Have flagships become obsolete?

Discussion
Photo: Gap, Inc.
Jun 03, 2021

On June 3, a two-story Harry Potter flagship debuted on Broadway, representing one of the biggest store openings in Manhattan in years.

The investment comes as flagships, which significantly depend on tourist traffic, have been squeezed particularly hard by the pandemic and concerns remain about the recovery of major cities.

Have flagships become obsolete?
Photo: Warner Bros.

The value of flagships has often been questioned, with many promoted more for their branding benefits than four-wall profitability.

In March 2020 just before the pandemic’s onset, Gap Inc. announced it was considering closing its “least profitable” flagships, including its Gap and Old Navy stores in Manhattan’s Times Square.

“As we and many of our peers have noted, the marketing value of the historical flagship model has diminished with the continued confluence of channels in the omni-shopping journey, particularly considering the size, location, premium brands and longer lease terms associated with flags,” Teri List-Stoll, Gap’s former CFO, said on a quarterly call at the time.

In December 2020, Abercrombie & Fitch announced it was closing seven flagships that accounted for 10 percent of global square footage but only one percent of revenue. Abercrombie’s CEO Fran Horowitz, said, “Closing flagships is a critical part of our ongoing work to reposition our store network to more intimate omni-enabled stores to better serve our local customer and represent our updated brand positioning.”

Nonetheless, Gibson just announced plans to open its first flagship described as the “Ultimate Guitar Experience” in Nashville. Supreme and Versace have opened flagships in Milan and Gucci just opened one in Seoul. In New York City, flagships debuted last year from Ugg on Fifth Avenue, Major League Baseball on the Avenue of the Americas and Krispy Kreme in Times Square.

“With so many places running away from New York, especially retailers, we want to be part of the re-emergence of New York City,” Krispy Kreme chief marketing officer David Skena, told Advertising Age last August. “We’re betting on New York.”

DISCUSSION QUESTIONS: Have flagships become less worthwhile given pandemic-related challenges and the shift to omnichannel retailing? Where do you see the value in flagships for brands or chains?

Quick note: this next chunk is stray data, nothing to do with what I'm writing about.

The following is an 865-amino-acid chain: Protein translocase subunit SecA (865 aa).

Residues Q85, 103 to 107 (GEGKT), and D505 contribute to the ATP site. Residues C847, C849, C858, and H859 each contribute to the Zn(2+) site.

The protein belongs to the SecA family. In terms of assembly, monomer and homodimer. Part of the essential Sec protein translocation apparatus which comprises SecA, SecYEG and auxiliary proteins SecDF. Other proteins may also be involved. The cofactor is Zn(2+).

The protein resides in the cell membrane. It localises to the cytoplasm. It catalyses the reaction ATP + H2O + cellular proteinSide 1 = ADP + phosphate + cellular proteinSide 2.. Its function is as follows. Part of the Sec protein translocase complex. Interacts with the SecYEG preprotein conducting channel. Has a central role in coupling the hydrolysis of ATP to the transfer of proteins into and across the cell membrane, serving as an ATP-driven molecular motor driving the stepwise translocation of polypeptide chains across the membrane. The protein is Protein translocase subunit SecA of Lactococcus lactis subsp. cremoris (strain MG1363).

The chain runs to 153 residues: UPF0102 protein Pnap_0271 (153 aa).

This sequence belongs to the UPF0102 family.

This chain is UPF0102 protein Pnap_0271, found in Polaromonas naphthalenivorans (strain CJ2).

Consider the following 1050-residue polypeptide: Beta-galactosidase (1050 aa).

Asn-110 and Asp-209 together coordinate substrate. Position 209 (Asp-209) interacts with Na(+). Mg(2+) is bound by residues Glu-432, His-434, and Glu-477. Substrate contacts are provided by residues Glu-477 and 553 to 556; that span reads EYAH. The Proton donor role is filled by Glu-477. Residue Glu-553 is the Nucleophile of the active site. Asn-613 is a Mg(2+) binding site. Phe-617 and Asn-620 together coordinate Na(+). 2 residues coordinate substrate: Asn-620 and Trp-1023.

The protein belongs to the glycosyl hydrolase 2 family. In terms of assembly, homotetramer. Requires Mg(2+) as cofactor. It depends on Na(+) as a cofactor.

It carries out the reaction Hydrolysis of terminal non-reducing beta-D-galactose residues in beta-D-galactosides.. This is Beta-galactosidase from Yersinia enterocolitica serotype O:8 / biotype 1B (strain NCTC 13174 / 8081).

Please practice The RetailWire Golden Rule when submitting your comments.
Braintrust
"Flagships are not a thing of the past - the purpose of the flagship is what needs to evolve. "
"With the foot-traffic drought now recovering in most U.S. markets, I see an opportunity for more brand palaces, not fewer..."
"Flagships are like Disneyland – an expensive treat for the family once a year, but not a place you’re going to visit every week."

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45 Comments on "Have flagships become obsolete?"


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Mark Ryski
BrainTrust

While flagships have their place, and for certain brands it makes great sense, in general I believe the era of flagships is coming to an end. The fact is, retailers need to deliver great customer experiences in all their stores and not just in flagships.

Neil Saunders
BrainTrust

Flagships in big cities have suffered in the pandemic, mainly because foot traffic has dropped as commuters and tourists have visited less frequently. So, to some extent, they will become more relevant as those trends unwind. However flagship stores are only useful if retailers can generate significantly higher (profitable) volume from them or if they help build brand value in some other way. The Gap approach to a flagship was to have a very large store that was basically the same as its smaller stores. What is the point in that? That kind of vanity play will almost certainly come to an end as retailers assess their costs.

Gene Detroyer
BrainTrust

Your Gap observation defines the flagship store problem. The flagship store must be a blow-away experience that is even more likely to attract non-brand users than it is those already loyal.

Neil Saunders
BrainTrust

Yes! Why create a bigger version of the same store you’d put in a suburban mall? It makes no sense and, as you say, is unlikely to pull in new shoppers which should be one of the main aims!

Bob Amster
BrainTrust

Absolutely correct! That is the function of the flagship store, in my opinion. I am not sure if there can be more than one flagship store per brand…

Scott Norris
Guest

Starbucks’ Reserve locations might be an exception, but even then just one per major region (Tokyo, Chicago, Milan, etc.). A nighttime walkaround video I watched from Tokyo during cherry-blossom season this year showed that location buzzing, even with masked patrons.

Gene Detroyer
BrainTrust